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Cussler's latest Fargo novel is good read

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‘The Mayan Secrets (A Fargo Adventure)'

Authors: Clive Cussler and Thomas Perry

Publisher: Putnam, 385 pages, $28.95

'American Coyotes' Series

Traveling by Jeep, boat and foot, Tribune-Review investigative reporter Carl Prine and photojournalist Justin Merriman covered nearly 2,000 miles over two months along the border with Mexico to report on coyotes — the human traffickers who bring illegal immigrants into the United States. Most are Americans working for money and/or drugs. This series reports how their operations have a major impact on life for residents and the environment along the border — and beyond.

By Jeff Ayers
Saturday, Nov. 2, 2013, 5:47 p.m.
 

The Clive Cussler empire expands with another title in the Sam and Remi Fargo series. Co-written with Thomas Perry, “The Mayan Secrets” is also the best of the series so far.

The Fargo husband-and-wife treasure-hunting duo have had success in finding lost treasures. They have plenty of money and don't have to worry about day jobs or spending a month at a time away from home. So when an earthquake hits a section of Mexico, they feel compelled to supply humanitarian aid.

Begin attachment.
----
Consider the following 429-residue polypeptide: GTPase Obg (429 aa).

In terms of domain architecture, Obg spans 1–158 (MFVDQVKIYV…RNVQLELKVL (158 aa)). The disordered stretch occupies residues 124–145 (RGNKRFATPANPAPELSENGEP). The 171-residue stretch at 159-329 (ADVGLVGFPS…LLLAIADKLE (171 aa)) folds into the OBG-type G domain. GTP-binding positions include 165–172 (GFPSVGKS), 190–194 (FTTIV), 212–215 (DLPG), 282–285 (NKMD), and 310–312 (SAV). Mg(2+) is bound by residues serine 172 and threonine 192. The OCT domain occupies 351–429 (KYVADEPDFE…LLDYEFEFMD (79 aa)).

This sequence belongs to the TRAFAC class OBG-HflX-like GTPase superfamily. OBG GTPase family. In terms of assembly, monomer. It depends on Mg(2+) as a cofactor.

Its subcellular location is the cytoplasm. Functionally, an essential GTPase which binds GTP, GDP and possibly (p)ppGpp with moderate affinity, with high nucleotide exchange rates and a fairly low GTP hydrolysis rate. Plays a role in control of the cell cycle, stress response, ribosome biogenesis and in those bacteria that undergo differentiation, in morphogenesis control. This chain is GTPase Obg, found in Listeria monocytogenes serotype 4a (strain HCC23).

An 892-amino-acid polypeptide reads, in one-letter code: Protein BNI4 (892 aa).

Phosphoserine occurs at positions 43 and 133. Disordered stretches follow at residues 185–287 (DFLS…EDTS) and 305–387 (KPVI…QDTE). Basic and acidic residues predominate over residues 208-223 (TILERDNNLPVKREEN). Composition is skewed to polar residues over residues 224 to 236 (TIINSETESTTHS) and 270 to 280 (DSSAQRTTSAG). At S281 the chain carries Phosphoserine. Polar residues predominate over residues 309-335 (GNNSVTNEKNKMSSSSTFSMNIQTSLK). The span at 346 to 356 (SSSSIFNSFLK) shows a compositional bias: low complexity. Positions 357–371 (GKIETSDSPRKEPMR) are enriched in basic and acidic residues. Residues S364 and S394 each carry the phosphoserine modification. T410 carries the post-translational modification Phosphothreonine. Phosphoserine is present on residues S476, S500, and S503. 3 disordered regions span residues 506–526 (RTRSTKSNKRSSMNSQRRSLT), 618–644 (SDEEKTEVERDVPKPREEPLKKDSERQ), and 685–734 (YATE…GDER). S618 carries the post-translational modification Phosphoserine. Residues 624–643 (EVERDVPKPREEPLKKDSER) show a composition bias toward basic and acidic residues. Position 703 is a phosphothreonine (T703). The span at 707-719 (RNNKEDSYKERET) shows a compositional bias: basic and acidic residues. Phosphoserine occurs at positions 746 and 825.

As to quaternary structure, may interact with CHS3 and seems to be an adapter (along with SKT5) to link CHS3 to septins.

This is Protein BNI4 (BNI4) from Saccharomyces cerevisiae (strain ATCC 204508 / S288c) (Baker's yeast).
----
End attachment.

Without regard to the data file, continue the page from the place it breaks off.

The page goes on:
While giving their assistance, they stumble on an ancient Mayan artifact. This sealed pot clutched in the hands of a skeleton clearly has significance, and to make sure it's not damaged or lost in the cleanup, Sam and Remi have it shipped to their home in San Diego with the assurance they will give it back to the Mexican government.

When they open the pot, they discover a book that contains information about the Mayan culture. Word spreads of their find, and soon a woman arrives on their doorstep demanding the book.

The Fargo series has been the forgotten child of the various series that Cussler writes with several co-authors. This time, the story and characters gel into an adventure that feels like Cussler's Dirk Pitt adventures.

Perry has written many terrific novels, and it's understandable why Cussler would want to write with him. Their first collaboration was spotty at best, but this time, they've found their groove, and the end result is a blast.

Jeff Ayers is a staff writer for the Associated Press.

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